It’s been dubbed the “Spanish Revolution”, reminiscent of the workers uprising and social revolution in Spain during the civil war in the 1930s. The sad thing is, most of the thousands filling the streets of Spain in recent days to protest against a struggling economy and stagnant government are only wannabe workers, victims of the highest unemployment rate in all of Europe.

Puerta del Sol, the main town square in Madrid, has been gradually filling all week. It’s an organised affair, with tents offering child care, food and other facilites and more demonstrators coming to the square in the day time to join the movement, and thousands camping out at night. Yesterday 30,000 demonstrators crammed into the Puerta del Sol, defying a government ban on protesting within 24 hours of an election. Tens of thousands of others, in more than 60 cities across the country, came out to demonstrate on the day of regional and local elections across the country.

Like everything in Spain, even their political demonstrations have the air of a fiesta: “Everyone is there, from elderly people to young married couples with small children. Clowns are performing and doing activities with the children and people are playing in music concerts,” Sergio, a 24-year-old masters student who attended the protests in Barcelona (and took these photos) told Crikey.

But it’s not all fun and games. “It’s a very engaged movement, they are very serious,” said Sergio.

Unemployment sits at 21.3% in Spain, with youth unemployment a whopping 43%. Spain has struggled economically in recent years, with its banks receiving a €90 billion bailout  in 2009. The Spanish housing bubble burst in 2008, leaving citizens paying off mortgages costing far more than their houses are now worth. Allegations of political corruption have plagued Spanish politics in recent years. Spanish politics is a two-party system and voters do not elect who leads the party. And many Spaniards are fed up.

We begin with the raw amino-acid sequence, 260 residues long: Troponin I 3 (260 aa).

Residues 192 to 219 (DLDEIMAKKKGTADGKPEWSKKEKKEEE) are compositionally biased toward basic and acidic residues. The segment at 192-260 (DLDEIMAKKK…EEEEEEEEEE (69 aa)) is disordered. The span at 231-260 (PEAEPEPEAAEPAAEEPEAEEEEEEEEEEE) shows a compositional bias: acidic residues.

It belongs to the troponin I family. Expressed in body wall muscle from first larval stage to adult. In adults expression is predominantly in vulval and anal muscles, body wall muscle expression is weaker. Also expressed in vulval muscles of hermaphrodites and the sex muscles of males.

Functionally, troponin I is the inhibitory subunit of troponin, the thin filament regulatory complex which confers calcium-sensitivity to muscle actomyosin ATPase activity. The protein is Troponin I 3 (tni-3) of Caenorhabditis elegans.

“Above all, this is about indignation,” said Sergio. The movement — often called 15-M, in relation to its start date of May 15 — calls itself apolitical and pleaded with voters to not vote for either of the two major parties at yesterday’s election. The group leading the demonstrations, known as Democracia Real YA! (Real Democracy Now), claims not to be involved with any political party or union.

The governing Socialist Party (PSOE) suffered heavy losses in the regional and local elections yesterday, with the more conservative People’s Party winning 37.5% of the vote and PSOE  getting only 28% with 90% of the vote already counted. The elections were largely seen as a preview for next year’s federal election, where current prime minister Jose Luis Rodrigo Zapatero has already announced that he will not seek a third term.

Sergio and his girlfriend, Sara, are emblematic of this crisis in Spain. Both graduated with degrees from the University of Burgos, Sara in civil engineering, Sergio in communications, yet remain unemployed. They have asked for their surnames to not be used, as employers often Google potential employees and they don’t want to limit their chances of employment even further.

Sergio found some temporary work writing stories for a local paper and news website during his degree and after he graduated in 2009, but it quickly dried up in their small home town of Miranda de Ebro in the north of Spain.